Ethiopia Women Empowerment Volunteer Projects: There are many women’s groups in the areas where we serve effecting change at local levels. The women that create these groups are often widowed due to AIDS, HIV positive themselves, or looking after the children of deceased relatives. These groups generally focus on helping at a very local level to empower those around them. Common activities include educational and micro-finance projects to assist women in becoming self sufficient, supporting local orphans in the form of access to education, and raising awareness of important health issues.

We are working with 5 such groups. Each group is at a different stage in its development and so has different needs, from helping to establish the group in the early stages, to supporting various on-going activities such as micro finance-projects, education or administration, to helping with long term funding. Volunteers are placed according to their skills and length of time here, as some groups are looking for very specific skills, while others can use help at a more basic level.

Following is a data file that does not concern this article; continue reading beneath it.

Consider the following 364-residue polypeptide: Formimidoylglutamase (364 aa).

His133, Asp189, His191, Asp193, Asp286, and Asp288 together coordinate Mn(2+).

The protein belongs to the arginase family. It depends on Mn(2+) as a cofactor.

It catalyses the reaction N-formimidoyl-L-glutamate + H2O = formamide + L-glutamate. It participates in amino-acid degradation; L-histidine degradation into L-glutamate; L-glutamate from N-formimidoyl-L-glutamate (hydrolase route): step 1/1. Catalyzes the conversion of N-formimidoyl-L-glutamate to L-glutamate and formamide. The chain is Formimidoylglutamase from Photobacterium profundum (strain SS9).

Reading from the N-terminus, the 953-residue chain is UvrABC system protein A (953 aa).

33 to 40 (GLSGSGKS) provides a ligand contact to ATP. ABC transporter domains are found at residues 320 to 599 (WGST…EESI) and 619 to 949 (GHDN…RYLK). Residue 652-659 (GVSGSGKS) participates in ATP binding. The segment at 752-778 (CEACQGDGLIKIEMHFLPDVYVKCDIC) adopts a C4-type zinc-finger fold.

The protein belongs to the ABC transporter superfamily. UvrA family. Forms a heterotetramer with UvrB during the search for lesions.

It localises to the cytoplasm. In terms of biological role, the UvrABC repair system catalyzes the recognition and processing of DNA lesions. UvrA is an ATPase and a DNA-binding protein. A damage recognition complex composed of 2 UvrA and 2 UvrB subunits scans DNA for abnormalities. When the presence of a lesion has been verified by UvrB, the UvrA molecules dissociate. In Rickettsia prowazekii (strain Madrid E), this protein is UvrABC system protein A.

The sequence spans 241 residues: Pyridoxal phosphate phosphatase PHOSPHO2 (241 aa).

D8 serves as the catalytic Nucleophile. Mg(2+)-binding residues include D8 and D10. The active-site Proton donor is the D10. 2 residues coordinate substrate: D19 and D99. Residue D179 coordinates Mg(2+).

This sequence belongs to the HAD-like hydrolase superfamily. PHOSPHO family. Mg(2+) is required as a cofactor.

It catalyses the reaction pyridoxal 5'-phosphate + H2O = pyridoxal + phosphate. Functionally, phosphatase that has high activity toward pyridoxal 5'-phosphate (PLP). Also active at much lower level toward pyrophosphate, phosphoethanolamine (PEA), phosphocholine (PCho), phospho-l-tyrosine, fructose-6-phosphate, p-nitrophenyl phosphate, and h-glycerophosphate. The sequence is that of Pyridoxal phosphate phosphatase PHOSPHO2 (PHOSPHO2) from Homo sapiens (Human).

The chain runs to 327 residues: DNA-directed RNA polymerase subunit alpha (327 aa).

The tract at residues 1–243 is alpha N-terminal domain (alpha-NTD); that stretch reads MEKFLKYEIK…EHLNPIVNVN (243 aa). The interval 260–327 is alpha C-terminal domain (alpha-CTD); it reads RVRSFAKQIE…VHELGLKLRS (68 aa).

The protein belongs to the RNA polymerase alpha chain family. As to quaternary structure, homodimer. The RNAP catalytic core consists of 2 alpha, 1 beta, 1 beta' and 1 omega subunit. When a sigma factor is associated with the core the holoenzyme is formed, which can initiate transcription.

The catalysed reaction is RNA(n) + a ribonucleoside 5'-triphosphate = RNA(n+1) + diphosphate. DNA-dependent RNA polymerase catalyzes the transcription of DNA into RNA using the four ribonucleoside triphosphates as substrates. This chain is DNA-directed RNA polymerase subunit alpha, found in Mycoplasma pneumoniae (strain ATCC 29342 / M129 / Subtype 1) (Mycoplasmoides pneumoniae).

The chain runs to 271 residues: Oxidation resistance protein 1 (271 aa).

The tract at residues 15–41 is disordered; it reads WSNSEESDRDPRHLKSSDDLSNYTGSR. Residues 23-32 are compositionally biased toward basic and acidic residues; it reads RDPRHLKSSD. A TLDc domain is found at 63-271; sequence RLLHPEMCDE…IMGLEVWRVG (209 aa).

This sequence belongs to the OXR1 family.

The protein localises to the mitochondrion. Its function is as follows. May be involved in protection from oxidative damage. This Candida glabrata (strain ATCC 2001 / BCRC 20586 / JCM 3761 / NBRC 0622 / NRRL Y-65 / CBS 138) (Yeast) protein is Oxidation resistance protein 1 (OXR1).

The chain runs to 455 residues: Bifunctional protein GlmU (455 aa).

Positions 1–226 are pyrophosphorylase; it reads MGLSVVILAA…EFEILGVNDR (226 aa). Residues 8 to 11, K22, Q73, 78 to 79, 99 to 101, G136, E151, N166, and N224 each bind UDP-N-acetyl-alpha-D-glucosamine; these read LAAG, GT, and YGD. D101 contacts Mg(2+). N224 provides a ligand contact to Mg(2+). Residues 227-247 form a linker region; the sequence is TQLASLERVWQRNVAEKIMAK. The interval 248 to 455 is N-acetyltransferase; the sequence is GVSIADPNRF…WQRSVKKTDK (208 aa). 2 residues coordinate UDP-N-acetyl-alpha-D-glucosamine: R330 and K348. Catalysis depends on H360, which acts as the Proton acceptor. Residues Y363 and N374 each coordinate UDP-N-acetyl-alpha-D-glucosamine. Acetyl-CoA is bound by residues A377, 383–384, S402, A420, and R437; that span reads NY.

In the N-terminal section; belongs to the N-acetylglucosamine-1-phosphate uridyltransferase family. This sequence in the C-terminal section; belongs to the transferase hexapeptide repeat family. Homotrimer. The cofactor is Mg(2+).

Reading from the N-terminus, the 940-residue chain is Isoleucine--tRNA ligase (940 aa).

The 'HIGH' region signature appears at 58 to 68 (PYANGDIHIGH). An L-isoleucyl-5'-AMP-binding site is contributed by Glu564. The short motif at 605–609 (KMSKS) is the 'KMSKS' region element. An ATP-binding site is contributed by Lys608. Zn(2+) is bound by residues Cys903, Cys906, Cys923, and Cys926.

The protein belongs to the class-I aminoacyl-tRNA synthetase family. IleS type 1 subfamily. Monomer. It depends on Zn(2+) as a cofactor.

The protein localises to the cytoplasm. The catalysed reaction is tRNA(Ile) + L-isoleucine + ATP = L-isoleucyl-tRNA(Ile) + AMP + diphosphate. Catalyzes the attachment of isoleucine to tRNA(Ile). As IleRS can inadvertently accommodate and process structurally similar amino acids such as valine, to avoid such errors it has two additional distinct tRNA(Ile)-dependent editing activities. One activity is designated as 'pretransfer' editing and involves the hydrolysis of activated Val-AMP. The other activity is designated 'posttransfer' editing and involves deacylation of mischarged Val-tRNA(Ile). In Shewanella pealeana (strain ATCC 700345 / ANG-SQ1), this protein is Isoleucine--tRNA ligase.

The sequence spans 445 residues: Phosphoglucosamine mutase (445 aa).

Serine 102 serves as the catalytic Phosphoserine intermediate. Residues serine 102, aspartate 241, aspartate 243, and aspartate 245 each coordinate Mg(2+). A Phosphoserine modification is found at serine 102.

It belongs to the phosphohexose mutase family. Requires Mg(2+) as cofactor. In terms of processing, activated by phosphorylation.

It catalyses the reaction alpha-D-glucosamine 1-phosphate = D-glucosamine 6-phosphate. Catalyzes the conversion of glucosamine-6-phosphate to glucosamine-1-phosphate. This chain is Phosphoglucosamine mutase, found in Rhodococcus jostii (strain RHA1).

Education, Sports Coaching & Teaching: Educational projects at schools in Ethiopia can be challenging but also very rewarding, you will get help from other participants and local teachers. Tasks will involve leading lessons and creating games to keep children busy and engaged during the day. You might not know but English in the official foreign language of Ethiopia and is taught in most schools, children are always keen to learn to you will be able to contribute to their listening, writing and speaking skills. On these projects you will usually work Monday to Friday around 4-8 hours per day depending on the school.

Childcare Programs: Local children might not have enjoyed the best of lives and some participants can be affected by several issues. If you are considering these placements please apply for a long term duration, the constant change of volunteers weekly can have a negative effect on children. Also remember when applying to join these programs you will be expected to help and sometimes work hard, not just have a relaxing experience taking pictures.